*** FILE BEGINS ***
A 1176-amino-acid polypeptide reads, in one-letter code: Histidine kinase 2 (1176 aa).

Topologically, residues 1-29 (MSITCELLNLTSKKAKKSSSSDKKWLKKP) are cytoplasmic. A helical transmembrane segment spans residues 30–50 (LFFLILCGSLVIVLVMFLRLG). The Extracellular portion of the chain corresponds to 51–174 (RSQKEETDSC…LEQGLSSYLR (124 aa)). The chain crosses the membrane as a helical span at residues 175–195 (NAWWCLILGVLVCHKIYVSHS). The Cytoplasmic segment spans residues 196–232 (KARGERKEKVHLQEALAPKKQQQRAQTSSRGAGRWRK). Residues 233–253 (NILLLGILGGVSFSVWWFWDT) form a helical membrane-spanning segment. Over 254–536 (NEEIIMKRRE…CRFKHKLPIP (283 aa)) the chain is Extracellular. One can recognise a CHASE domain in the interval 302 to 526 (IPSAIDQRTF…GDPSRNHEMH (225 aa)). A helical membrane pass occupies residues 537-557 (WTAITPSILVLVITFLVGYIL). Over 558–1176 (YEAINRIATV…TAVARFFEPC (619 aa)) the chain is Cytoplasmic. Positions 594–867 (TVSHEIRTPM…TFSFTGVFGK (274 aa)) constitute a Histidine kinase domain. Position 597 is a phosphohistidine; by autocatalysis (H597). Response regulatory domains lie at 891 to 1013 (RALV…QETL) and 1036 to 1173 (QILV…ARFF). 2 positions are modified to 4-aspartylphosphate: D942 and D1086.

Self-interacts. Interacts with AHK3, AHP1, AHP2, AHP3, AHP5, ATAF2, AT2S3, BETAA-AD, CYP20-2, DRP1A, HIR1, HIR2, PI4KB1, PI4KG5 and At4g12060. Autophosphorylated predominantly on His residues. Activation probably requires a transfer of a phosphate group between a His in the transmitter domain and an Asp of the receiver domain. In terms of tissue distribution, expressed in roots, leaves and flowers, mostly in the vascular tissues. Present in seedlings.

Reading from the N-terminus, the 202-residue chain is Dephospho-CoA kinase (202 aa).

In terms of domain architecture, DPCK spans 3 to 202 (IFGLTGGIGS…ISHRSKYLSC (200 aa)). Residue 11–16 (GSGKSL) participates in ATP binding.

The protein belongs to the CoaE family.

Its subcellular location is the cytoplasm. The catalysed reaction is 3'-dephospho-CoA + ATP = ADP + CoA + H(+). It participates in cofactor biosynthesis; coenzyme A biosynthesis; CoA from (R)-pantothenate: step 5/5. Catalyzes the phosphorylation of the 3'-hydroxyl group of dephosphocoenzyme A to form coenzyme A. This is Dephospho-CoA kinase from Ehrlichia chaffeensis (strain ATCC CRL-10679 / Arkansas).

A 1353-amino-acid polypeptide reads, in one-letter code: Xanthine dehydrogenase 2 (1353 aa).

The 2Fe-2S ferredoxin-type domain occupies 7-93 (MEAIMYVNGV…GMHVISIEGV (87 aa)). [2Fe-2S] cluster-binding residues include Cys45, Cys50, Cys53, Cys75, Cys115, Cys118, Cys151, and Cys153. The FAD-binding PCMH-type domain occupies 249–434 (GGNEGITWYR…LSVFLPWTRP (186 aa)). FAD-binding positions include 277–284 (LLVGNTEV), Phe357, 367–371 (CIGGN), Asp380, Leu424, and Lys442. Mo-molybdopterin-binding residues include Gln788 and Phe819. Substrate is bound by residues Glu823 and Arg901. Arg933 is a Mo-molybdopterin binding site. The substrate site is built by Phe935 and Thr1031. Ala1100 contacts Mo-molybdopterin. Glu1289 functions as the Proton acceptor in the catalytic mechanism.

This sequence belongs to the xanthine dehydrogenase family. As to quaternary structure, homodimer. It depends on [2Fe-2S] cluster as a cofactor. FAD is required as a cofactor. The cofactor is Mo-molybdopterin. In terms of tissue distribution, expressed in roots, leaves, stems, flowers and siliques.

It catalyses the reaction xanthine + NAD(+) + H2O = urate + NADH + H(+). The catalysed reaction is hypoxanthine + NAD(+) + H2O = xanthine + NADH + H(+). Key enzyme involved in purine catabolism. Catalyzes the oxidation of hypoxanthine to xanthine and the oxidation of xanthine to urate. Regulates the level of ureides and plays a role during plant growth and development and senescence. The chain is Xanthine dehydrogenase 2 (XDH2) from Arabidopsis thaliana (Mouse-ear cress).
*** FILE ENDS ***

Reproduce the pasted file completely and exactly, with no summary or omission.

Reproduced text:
A 1176-amino-acid polypeptide reads, in one-letter code: Histidine kinase 2 (1176 aa).

Topologically, residues 1-29 (MSITCELLNLTSKKAKKSSSSDKKWLKKP) are cytoplasmic. A helical transmembrane segment spans residues 30–50 (LFFLILCGSLVIVLVMFLRLG). The Extracellular portion of the chain corresponds to 51–174 (RSQKEETDSC…LEQGLSSYLR (124 aa)). The chain crosses the membrane as a helical span at residues 175–195 (NAWWCLILGVLVCHKIYVSHS). The Cytoplasmic segment spans residues 196–232 (KARGERKEKVHLQEALAPKKQQQRAQTSSRGAGRWRK). Residues 233–253 (NILLLGILGGVSFSVWWFWDT) form a helical membrane-spanning segment. Over 254–536 (NEEIIMKRRE…CRFKHKLPIP (283 aa)) the chain is Extracellular. One can recognise a CHASE domain in the interval 302 to 526 (IPSAIDQRTF…GDPSRNHEMH (225 aa)). A helical membrane pass occupies residues 537-557 (WTAITPSILVLVITFLVGYIL). Over 558–1176 (YEAINRIATV…TAVARFFEPC (619 aa)) the chain is Cytoplasmic. Positions 594–867 (TVSHEIRTPM…TFSFTGVFGK (274 aa)) constitute a Histidine kinase domain. Position 597 is a phosphohistidine; by autocatalysis (H597). Response regulatory domains lie at 891 to 1013 (RALV…QETL) and 1036 to 1173 (QILV…ARFF). 2 positions are modified to 4-aspartylphosphate: D942 and D1086.

Self-interacts. Interacts with AHK3, AHP1, AHP2, AHP3, AHP5, ATAF2, AT2S3, BETAA-AD, CYP20-2, DRP1A, HIR1, HIR2, PI4KB1, PI4KG5 and At4g12060. Autophosphorylated predominantly on His residues. Activation probably requires a transfer of a phosphate group between a His in the transmitter domain and an Asp of the receiver domain. In terms of tissue distribution, expressed in roots, leaves and flowers, mostly in the vascular tissues. Present in seedlings.

Reading from the N-terminus, the 202-residue chain is Dephospho-CoA kinase (202 aa).

In terms of domain architecture, DPCK spans 3 to 202 (IFGLTGGIGS…ISHRSKYLSC (200 aa)). Residue 11–16 (GSGKSL) participates in ATP binding.

The protein belongs to the CoaE family.

Its subcellular location is the cytoplasm. The catalysed reaction is 3'-dephospho-CoA + ATP = ADP + CoA + H(+). It participates in cofactor biosynthesis; coenzyme A biosynthesis; CoA from (R)-pantothenate: step 5/5. Catalyzes the phosphorylation of the 3'-hydroxyl group of dephosphocoenzyme A to form coenzyme A. This is Dephospho-CoA kinase from Ehrlichia chaffeensis (strain ATCC CRL-10679 / Arkansas).

A 1353-amino-acid polypeptide reads, in one-letter code: Xanthine dehydrogenase 2 (1353 aa).

The 2Fe-2S ferredoxin-type domain occupies 7-93 (MEAIMYVNGV…GMHVISIEGV (87 aa)). [2Fe-2S] cluster-binding residues include Cys45, Cys50, Cys53, Cys75, Cys115, Cys118, Cys151, and Cys153. The FAD-binding PCMH-type domain occupies 249–434 (GGNEGITWYR…LSVFLPWTRP (186 aa)). FAD-binding positions include 277–284 (LLVGNTEV), Phe357, 367–371 (CIGGN), Asp380, Leu424, and Lys442. Mo-molybdopterin-binding residues include Gln788 and Phe819. Substrate is bound by residues Glu823 and Arg901. Arg933 is a Mo-molybdopterin binding site. The substrate site is built by Phe935 and Thr1031. Ala1100 contacts Mo-molybdopterin. Glu1289 functions as the Proton acceptor in the catalytic mechanism.

This sequence belongs to the xanthine dehydrogenase family. As to quaternary structure, homodimer. It depends on [2Fe-2S] cluster as a cofactor. FAD is required as a cofactor. The cofactor is Mo-molybdopterin. In terms of tissue distribution, expressed in roots, leaves, stems, flowers and siliques.

It catalyses the reaction xanthine + NAD(+) + H2O = urate + NADH + H(+). The catalysed reaction is hypoxanthine + NAD(+) + H2O = xanthine + NADH + H(+). Key enzyme involved in purine catabolism. Catalyzes the oxidation of hypoxanthine to xanthine and the oxidation of xanthine to urate. Regulates the level of ureides and plays a role during plant growth and development and senescence. The chain is Xanthine dehydrogenase 2 (XDH2) from Arabidopsis thaliana (Mouse-ear cress).